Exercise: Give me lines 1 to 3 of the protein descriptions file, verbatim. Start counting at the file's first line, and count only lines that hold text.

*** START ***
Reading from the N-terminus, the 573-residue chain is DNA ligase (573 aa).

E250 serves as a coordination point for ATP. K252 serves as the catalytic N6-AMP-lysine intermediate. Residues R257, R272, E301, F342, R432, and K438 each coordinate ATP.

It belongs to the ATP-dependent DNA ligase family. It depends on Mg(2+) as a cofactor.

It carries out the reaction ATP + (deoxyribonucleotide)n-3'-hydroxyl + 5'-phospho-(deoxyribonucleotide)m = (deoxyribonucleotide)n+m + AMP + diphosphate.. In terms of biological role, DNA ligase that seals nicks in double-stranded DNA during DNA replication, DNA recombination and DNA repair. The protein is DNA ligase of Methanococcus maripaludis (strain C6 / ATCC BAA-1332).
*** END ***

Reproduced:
Reading from the N-terminus, the 573-residue chain is DNA ligase (573 aa).

E250 serves as a coordination point for ATP. K252 serves as the catalytic N6-AMP-lysine intermediate. Residues R257, R272, E301, F342, R432, and K438 each coordinate ATP.

It belongs to the ATP-dependent DNA ligase family. It depends on Mg(2+) as a cofactor.